Concerts celebrating the centennial of the birth of Leonard Bernstein are common these days, as he was born on Aug. 25, 1918. But an all-Bernstein concert with a direct link to one of Orange County’s most iconic musical figures is not.
The Pacific Symphony has such a direct link: Carl St.Clair will conduct the orchestra in “Bernstein @ 100” for three evenings beginning Oct. 25 at the Renee and Henry Segerstrom Concert Hall in the Segerstrom Center for the Arts.
St.Clair studied with the legendary conductor-composer-pianist-lecturer-author, who is perhaps known to most as the composer of “West Side Story.” But there is so much more to the man — and St.Clair knows this first hand.
“It was with great anticipation that I met him, and he put me at ease right away,” said St.Clair, whom Bernstein called “my cowboy,” due to St.Clair's origins (born and raised in Texas).
The two met in 1985 at the Tanglewood Music Festival in the Berkshire Music Center in Lenox, Mass., the summer home of the Boston Symphony Orchestra where Bernstein taught St.Clair, one of a number of conducting students.
“Every minute we were around Leonard Bernstein was like getting a lesson,” St.Clair said. “Lessons about self-discovery, self-reflection, looking inside oneself. We experienced his energy, his love, his passion for life. They were life lessons, not just music lessons. And as these were the last years of his life, he was so willing to be open and share his experiences. I was so privileged to get to know him … on several tours of Europe together and on the last concert he ever conducted.”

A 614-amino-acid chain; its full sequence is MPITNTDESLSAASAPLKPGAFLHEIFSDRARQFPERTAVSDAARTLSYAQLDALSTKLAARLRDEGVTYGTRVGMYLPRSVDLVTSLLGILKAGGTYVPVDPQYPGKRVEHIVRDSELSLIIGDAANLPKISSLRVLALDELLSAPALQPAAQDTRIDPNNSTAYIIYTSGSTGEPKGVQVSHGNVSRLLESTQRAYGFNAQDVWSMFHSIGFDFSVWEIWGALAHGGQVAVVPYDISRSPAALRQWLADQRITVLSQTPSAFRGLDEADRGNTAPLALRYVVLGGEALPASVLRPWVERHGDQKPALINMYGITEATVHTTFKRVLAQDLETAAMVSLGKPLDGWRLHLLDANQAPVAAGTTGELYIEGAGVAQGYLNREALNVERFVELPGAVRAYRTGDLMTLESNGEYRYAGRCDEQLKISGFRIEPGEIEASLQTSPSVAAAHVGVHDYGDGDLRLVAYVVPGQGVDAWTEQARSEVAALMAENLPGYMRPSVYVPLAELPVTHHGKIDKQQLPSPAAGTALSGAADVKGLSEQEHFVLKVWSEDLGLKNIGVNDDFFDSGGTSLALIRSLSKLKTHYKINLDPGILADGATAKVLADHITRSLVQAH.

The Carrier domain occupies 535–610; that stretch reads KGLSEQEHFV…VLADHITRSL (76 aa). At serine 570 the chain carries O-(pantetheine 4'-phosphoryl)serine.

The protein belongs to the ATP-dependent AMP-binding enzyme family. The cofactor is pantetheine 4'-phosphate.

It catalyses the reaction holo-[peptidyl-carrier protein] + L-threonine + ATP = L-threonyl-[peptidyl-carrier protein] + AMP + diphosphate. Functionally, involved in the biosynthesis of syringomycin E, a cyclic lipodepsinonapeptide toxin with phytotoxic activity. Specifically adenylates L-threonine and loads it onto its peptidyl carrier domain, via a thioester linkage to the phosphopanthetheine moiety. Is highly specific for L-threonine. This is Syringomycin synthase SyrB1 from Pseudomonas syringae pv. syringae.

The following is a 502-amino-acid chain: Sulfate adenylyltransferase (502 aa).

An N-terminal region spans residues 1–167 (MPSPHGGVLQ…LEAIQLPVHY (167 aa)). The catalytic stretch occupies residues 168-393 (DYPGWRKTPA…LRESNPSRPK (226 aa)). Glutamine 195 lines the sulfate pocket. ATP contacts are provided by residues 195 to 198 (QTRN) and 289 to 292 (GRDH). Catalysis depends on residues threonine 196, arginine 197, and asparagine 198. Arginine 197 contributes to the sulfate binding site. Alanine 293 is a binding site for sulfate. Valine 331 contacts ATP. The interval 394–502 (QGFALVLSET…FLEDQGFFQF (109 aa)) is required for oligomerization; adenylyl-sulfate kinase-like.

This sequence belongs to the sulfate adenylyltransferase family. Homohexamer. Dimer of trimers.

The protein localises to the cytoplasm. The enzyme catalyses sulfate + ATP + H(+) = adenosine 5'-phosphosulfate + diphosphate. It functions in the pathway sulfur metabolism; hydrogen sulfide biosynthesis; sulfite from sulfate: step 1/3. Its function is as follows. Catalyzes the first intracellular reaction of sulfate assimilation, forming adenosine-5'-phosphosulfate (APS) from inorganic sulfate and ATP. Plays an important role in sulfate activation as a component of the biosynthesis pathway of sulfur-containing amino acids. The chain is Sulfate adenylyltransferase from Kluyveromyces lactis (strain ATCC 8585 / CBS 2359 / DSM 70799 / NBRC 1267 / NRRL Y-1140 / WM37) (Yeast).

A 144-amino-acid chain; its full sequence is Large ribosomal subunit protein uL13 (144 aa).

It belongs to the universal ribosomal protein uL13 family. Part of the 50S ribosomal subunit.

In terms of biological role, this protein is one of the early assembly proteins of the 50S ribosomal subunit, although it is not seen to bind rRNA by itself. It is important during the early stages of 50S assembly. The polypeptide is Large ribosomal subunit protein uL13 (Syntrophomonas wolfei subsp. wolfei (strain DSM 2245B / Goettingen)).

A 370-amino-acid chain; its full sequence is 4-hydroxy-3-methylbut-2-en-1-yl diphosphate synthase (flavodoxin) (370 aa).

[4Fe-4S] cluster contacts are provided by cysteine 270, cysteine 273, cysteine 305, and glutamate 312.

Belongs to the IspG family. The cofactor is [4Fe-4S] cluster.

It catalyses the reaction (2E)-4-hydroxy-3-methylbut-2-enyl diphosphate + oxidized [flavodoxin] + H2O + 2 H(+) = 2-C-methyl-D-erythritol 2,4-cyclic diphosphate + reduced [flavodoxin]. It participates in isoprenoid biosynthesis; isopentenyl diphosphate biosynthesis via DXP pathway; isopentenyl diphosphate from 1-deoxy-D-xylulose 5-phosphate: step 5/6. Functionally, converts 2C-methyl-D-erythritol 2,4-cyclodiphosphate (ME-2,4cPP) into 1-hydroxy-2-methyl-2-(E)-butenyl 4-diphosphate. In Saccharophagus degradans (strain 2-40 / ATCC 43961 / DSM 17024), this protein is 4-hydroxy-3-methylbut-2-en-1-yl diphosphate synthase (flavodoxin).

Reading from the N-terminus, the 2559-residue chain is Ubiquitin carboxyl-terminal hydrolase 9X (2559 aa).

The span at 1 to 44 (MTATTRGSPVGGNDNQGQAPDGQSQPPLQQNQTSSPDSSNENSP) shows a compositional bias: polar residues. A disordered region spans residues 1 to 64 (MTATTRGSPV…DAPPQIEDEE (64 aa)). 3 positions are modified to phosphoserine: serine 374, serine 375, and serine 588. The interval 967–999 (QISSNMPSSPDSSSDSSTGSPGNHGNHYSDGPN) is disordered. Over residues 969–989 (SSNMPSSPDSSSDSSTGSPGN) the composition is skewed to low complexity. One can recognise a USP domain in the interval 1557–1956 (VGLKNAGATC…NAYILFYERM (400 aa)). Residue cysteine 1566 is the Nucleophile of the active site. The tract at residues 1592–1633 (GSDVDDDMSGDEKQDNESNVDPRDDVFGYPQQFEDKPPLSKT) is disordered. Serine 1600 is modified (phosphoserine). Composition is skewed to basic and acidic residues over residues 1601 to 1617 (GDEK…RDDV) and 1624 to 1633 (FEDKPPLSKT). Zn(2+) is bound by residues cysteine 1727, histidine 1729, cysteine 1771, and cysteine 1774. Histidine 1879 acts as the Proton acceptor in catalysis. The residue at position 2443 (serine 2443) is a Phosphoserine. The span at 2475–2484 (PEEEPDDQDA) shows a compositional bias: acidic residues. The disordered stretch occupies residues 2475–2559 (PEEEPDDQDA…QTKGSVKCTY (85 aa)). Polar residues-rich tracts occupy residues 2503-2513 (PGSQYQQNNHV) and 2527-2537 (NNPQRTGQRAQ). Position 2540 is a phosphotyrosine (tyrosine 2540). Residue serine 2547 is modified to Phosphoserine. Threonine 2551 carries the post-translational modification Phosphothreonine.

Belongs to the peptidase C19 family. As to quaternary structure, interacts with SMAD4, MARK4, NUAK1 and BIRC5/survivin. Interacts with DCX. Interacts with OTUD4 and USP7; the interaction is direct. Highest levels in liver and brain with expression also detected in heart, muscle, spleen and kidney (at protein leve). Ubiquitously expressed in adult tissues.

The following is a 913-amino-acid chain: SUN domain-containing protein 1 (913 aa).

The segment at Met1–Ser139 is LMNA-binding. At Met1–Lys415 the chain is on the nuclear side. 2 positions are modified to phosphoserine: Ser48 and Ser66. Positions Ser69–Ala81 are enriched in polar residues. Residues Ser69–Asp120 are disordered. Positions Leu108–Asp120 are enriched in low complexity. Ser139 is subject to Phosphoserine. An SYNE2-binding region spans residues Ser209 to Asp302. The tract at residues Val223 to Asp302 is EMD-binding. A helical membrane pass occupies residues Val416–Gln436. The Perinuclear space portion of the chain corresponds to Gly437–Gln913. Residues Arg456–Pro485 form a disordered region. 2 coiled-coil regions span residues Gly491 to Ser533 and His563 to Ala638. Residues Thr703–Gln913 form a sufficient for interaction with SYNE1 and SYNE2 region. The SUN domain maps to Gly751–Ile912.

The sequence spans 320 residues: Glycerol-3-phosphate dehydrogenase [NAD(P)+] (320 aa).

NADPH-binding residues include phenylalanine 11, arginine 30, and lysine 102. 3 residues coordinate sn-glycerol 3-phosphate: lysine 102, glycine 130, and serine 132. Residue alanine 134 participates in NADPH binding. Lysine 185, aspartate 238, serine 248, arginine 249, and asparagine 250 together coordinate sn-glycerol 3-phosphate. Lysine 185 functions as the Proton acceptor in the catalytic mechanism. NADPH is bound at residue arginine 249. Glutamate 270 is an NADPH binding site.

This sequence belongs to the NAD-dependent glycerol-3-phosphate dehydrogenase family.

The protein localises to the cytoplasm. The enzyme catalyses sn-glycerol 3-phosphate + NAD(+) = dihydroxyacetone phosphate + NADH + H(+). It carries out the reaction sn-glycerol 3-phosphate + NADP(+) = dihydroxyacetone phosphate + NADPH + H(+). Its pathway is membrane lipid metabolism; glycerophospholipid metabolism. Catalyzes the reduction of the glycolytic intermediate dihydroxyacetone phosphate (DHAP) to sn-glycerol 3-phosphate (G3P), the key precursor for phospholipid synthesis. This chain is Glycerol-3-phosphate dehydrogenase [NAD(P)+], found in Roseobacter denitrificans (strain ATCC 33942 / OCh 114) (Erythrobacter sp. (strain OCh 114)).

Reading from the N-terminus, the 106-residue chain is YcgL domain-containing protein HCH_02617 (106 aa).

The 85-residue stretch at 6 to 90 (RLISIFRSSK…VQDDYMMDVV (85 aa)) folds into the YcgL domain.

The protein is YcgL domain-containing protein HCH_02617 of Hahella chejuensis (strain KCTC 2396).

That was at Tanglewood on Aug. 19, 1990, with Bernstein conducting Britten and Beethoven and St.Clair conducting the world premiere of Bernstein's newly reorchestrated “Arias and Barcarolles,” his last work.
Bernstein, who suffered a coughing seizure during the Beethoven piece (but managed to finish), died of a heart attack brought on by lung disease almost two months later on Oct. 14 at the age of 72.
To honor his friend and mentor, St.Clair has planned an all-Bernstein program — without a “West Side Story” number in sight.
“I wanted to show the wide breadth and scope of his compositional output,” he said.
Thus, there are Bernstein's jazz, instrumental, choral and musical sides represented. The concert opens with “Prelude, Fugue and Riffs,” which shows Bernstein’s jazz and big band side. This is followed by "Serenade (after Plato's 'Symposium')," an all-instrumental 1954 work which premiered in Venice, Italy, and 1965’s "Chichester Psalms," the full-scale choral-orchestral Bernstein.
"And we finish with a collection of songs that go back to his roots," St.Clair said, referring to Bernstein's start as a composer for Broadway shows.
The collection includes songs from “Wonderful Town,” “Candide” and the aforementioned “Arias and Barcarolles.”
“He taught us many lessons,” St.Clair said of the man born Louis Bernstein. “Above all, he'd say, have passion and honesty in your music-making, a sense of purpose and serve the composer's intentions ... The playing field is much wider than you think. Just open your eyes and open your hearts and envision it.”
IF YOU GO
What: "Bernstein @ 100"
Who: Conductor: Carl St.Clair, Pacific Symphony: Augustin Hadelich, violin; Celena Shafer, soprano; Joseph Morris, clarinet; Angel Garcia, boy soprano; with the Pacific Chorale
When: 8 p.m. Oct. 25 to 27
Where: Renee and Henry Segerstrom Concert Hall, Segerstrom Center for the Arts, 615 Town Center Drive, Costa Mesa
Cost: Tickets start at $35